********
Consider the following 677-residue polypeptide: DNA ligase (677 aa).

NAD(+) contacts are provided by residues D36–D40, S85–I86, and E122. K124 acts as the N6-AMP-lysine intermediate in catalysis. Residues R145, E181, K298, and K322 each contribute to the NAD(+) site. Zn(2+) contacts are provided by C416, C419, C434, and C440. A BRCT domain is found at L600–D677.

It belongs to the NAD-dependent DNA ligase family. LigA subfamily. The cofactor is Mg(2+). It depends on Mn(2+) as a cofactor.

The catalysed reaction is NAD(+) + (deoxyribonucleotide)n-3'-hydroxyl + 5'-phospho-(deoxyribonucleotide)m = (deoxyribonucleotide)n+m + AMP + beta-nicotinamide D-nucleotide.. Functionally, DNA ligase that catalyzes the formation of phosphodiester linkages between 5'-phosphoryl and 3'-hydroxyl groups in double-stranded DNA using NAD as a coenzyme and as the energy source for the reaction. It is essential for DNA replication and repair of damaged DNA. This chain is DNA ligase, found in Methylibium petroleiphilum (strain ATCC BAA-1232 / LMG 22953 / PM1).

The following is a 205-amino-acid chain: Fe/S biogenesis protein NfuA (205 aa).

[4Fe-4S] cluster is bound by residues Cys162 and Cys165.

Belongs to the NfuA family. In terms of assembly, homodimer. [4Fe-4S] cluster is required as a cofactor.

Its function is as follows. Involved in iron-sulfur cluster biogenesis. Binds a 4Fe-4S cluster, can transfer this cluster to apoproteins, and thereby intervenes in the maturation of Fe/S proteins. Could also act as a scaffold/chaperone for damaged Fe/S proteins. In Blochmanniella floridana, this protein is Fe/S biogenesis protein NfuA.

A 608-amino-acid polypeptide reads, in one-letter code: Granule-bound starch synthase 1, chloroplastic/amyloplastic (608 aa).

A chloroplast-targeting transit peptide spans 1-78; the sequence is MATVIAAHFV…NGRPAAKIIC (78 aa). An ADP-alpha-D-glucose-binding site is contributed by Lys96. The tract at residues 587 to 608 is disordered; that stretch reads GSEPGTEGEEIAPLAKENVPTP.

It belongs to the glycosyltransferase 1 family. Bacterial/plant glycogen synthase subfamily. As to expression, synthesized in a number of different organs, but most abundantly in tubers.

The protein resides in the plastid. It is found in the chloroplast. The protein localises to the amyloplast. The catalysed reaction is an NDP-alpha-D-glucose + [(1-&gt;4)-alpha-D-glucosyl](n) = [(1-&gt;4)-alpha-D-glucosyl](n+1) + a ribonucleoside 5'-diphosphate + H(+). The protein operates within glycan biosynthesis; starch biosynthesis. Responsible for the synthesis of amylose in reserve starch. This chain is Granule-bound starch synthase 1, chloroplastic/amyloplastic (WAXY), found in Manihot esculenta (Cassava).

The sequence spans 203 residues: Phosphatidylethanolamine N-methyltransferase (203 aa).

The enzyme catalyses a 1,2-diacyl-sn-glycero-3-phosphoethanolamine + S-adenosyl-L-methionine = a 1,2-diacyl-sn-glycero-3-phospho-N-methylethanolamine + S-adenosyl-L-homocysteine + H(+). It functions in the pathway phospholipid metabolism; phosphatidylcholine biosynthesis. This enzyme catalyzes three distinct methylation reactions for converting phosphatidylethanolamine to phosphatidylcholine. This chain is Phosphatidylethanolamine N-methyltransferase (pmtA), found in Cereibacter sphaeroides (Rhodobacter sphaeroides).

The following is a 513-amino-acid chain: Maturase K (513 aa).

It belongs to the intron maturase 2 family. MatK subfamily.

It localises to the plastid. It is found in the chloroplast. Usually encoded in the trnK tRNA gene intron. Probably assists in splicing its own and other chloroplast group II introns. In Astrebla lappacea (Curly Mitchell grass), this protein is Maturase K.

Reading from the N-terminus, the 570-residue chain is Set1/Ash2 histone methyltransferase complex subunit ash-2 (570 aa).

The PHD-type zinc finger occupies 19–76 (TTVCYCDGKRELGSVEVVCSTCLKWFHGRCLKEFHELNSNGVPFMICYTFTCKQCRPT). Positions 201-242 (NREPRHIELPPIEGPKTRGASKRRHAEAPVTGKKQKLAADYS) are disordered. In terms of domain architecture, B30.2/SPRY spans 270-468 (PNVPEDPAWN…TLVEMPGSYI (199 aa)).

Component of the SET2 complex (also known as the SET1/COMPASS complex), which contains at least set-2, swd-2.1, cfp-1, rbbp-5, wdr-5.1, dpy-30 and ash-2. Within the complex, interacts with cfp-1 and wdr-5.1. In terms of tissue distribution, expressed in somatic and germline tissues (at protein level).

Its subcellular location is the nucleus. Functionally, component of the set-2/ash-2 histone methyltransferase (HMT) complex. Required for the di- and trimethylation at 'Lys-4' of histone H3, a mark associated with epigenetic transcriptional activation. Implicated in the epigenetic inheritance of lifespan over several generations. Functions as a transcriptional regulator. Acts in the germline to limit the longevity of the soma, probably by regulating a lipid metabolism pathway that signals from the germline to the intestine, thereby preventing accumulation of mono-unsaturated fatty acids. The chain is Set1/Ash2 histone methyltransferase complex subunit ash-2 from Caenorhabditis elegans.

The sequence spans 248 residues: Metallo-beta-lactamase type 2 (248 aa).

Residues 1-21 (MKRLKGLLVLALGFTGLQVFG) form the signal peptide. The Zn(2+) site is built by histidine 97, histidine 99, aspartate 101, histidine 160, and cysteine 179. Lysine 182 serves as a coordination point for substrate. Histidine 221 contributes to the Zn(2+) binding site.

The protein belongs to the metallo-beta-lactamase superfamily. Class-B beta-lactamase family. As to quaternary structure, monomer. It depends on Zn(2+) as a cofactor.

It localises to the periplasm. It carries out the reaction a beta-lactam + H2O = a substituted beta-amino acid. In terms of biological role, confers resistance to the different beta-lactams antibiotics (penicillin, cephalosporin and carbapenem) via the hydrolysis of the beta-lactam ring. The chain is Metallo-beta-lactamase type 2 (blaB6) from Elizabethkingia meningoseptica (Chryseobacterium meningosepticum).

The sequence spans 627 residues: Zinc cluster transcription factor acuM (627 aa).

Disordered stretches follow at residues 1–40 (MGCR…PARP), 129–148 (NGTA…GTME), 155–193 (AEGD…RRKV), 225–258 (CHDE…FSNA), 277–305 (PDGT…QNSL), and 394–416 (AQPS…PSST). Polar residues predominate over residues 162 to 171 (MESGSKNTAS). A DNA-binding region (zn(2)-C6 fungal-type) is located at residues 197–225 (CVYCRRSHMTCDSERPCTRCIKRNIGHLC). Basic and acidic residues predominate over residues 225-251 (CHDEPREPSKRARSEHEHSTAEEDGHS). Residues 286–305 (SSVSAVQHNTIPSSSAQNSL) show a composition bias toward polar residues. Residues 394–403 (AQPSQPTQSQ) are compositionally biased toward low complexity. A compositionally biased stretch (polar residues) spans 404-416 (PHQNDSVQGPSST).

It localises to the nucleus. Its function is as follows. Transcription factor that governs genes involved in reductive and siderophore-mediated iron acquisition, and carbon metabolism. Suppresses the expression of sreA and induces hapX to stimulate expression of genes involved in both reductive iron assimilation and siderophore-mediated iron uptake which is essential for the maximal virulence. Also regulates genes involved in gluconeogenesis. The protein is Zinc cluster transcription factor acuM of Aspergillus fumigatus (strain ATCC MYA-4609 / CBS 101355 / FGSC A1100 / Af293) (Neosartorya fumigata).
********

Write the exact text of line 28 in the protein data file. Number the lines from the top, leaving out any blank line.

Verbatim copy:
It localises to the nucleus. Its function is as follows. Transcription factor that governs genes involved in reductive and siderophore-mediated iron acquisition, and carbon metabolism. Suppresses the expression of sreA and induces hapX to stimulate expression of genes involved in both reductive iron assimilation and siderophore-mediated iron uptake which is essential for the maximal virulence. Also regulates genes involved in gluconeogenesis. The protein is Zinc cluster transcription factor acuM of Aspergillus fumigatus (strain ATCC MYA-4609 / CBS 101355 / FGSC A1100 / Af293) (Neosartorya fumigata).